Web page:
When it comes to things to do in our state, it usually always involves water. Now, Florida Gulf Coast University and the Florida Fish and Wildlife Conservation Commission are working together to restore one lake using eelgrass.
Lake Trafford, located in Collier County just west of Immokalee, encompasses approximately 1,500 acres, and there’s no shortage of beauty on the lake.
Before groups including FGCU stepped up, plants and native fish, like largemouth bass, were lacking.
FGCU Water School ecology and environmental studies professor Dr. Win Everham said, “Today we’ll be out on Lake Trafford as part of this long-term process to restore Lake Trafford.”
Everham tells says after the lake lost a lot of fish about 20 years ago from nutrient loading and invasive plants, now state money’s helping repair it.
“We’re going into the second decade of trying to guide it to full recovery,” Everham explained, “planting native plants; FWC does stocking of native fish.”
Graduate student Kylie Porter keeps tabs on largemouth bass and tries to learn more about why the species doesn’t appear to reproduce enough on its own,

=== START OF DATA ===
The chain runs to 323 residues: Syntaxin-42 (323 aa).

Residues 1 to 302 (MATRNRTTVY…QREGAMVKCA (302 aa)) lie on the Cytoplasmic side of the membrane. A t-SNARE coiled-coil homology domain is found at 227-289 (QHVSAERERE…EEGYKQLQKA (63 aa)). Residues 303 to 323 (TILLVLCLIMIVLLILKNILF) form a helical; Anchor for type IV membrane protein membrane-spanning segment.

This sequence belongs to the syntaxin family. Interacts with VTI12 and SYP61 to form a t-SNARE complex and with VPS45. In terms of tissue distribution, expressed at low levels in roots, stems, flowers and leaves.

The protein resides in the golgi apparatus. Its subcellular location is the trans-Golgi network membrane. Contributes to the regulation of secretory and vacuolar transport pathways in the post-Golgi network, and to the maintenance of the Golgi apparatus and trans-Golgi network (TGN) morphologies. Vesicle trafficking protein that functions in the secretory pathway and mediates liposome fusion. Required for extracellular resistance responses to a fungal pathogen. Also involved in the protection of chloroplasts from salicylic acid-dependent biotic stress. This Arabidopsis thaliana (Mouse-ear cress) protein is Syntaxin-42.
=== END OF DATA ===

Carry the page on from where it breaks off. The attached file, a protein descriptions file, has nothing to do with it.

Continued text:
She said, “It could be invasive species are preying on them. It could be that they don’t have enough substrate, sandy substrate to create their nests on. There are many possible reasons as to why.”
On Wednesday we checked on fish species and the underwater vegetation FGCU previously planted.
Everham added that a balance of nutrients is important, “If you’ve got a healthy population of plants, then when extra nutrients get into the lake, the plants take up the nutrients instead of the algae and you don’t get those algae blooms.”
All in an effort to clean up the lake for wildlife and the community.
In the future, Everham hopes to see a community service project for FGCU students to plant eelgrass.
The idea is to plant enough eelgrass to re-establish itself while turtles and fish still eat it.